To the Editor:
I read with great interest the article by Naimi et al,1 assessing the implications of the use of inverse-probability-weighted Cox models in the context of the healthy-worker survivor effect. The authors conclude that, under certain scenarios, this method may produce less biased results than those produced by crude and adjusted Cox models. Their conceptual framework and methods raise several questions.
First, the authors use the term “nonpositivity bias” without having explicitly defined it, and so it remains unclear what exactly they take this bias to be. Specifically, what is the rationale for presenting nonpositivity bias as conceptually distinct and separate from confounding bias?
Second, the authors quantify the magnitude of bias of the hazard ratio (HR) estimates produced by the 3 methods against the “true” HR estimated by a Cox model with inverse-probability weighting for the unobserved confounder U. This suggests that some of the numeric differences between the HR estimates produced by the weighted versus adjusted Cox models could have been due to the fact that the latter models estimate the conditional HR (with respect to work status), whereas the former estimate the marginal HR. For example, according to the scenario presented in row 5 in Table 1, eβ is equal to 1, which means that baseline exposure X(0) has no effect on work status at follow-up W(1). Thus, conditioning on W(1) in the adjusted Cox model would not induce any correlation between U and X(0), there would be no collider-stratification bias, and the estimated HR for the association between cumulative exposure x and outcome T would be valid. Yet, the authors take the results of the simulations for this scenario to indicate that the HR estimates from the adjusted Cox model are biased (p.720).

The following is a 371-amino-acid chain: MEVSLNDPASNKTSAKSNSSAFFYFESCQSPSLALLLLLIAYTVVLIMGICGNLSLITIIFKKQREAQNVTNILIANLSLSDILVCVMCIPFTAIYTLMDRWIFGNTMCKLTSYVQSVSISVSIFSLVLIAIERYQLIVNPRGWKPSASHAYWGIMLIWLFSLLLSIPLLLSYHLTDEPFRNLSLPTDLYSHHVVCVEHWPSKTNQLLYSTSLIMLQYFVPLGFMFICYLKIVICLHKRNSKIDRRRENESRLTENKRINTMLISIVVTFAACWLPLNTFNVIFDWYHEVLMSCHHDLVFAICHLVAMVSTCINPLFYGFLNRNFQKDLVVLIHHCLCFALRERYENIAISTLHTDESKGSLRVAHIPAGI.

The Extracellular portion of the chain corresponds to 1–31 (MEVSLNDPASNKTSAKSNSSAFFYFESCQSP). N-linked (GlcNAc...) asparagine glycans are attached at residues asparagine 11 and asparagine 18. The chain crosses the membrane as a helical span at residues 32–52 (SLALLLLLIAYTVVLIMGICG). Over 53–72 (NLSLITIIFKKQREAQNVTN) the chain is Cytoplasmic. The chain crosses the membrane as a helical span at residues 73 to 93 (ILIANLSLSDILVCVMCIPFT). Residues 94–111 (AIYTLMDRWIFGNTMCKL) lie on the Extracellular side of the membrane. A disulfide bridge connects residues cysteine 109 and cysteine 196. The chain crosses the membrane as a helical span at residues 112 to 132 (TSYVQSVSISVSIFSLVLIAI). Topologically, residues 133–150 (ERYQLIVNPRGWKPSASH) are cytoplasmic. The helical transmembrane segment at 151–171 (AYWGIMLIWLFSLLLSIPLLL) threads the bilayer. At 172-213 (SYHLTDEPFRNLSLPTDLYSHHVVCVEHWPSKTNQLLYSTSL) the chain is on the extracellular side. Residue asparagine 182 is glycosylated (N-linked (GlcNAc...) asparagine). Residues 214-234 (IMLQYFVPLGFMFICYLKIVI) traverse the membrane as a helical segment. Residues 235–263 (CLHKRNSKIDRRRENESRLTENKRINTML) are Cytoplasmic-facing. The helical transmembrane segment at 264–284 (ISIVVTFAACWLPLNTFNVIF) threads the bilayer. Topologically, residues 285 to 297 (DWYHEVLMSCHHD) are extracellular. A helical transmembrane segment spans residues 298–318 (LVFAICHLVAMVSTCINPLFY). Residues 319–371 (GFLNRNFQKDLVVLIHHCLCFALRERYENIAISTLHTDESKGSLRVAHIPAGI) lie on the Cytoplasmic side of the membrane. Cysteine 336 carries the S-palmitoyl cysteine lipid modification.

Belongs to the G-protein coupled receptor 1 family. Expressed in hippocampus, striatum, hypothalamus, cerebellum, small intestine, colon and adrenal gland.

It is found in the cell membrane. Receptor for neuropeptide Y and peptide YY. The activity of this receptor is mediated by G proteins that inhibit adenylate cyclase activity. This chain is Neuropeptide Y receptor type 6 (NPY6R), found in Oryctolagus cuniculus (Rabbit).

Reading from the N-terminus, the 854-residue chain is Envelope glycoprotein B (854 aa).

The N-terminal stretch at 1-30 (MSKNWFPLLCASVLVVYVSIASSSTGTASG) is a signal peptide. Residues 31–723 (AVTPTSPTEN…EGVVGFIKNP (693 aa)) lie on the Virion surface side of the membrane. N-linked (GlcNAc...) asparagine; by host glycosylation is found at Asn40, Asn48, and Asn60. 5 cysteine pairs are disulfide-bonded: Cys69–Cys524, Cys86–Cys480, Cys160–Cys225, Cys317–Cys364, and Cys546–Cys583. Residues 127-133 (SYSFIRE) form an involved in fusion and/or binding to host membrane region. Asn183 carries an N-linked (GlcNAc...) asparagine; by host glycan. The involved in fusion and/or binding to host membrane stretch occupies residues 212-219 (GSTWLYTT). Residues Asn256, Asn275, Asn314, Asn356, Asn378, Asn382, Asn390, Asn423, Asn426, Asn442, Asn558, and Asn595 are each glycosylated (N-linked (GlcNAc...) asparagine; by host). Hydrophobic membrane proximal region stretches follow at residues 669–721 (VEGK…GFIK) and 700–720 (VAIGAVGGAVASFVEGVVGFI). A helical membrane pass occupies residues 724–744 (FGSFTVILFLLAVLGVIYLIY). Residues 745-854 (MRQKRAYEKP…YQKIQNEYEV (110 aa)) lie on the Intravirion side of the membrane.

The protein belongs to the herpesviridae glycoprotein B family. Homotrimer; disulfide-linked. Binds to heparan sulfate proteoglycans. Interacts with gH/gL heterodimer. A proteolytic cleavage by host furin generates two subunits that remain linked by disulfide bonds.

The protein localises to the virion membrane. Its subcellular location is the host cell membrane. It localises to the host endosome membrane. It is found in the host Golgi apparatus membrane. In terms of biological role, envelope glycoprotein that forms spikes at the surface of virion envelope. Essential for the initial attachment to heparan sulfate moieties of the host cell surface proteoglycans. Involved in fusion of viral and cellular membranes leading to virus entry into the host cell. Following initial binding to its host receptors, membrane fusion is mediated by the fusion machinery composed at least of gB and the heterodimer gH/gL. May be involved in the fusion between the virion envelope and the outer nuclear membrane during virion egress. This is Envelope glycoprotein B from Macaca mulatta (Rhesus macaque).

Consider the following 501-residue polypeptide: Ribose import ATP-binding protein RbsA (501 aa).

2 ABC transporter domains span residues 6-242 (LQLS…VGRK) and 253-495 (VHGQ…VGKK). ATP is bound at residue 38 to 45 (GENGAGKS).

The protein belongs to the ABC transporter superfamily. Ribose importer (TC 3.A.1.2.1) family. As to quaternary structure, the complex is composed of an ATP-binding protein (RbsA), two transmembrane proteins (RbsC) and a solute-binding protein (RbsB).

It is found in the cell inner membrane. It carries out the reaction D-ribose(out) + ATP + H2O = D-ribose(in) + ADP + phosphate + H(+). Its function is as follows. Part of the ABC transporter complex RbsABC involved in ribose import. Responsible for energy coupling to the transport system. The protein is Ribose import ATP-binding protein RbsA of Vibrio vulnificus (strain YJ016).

Finally, given that among those who have left the workplace (ie, W(1) = 0), the inverse-probability weights for X(1) = 1 are undefined, the idea of applying the weights only to those with X(1) = 0 appears rather questionable, as this fails to ensure a lack of correlation between X(1) and W(1) in the population upon the weighting. Thus, the mechanism whereby inverse probability weighting could possibly reduce the magnitude of the confounding bias in the context of nonpositivity is left without explication.
Department of Social and Preventive Medicine
University of Montreal
Montreal, Quebec, Canada
The Research Institute of the University of Montreal Hospital Centre
Montreal, Quebec, Canada
1. Naimi AI, Cole SR, Westreich DJ, Richardson DB. A comparison of methods to estimate the hazard ratio under conditions of time-varying confounding and nonpositivity. Epidemiology. 2011;22:718–723.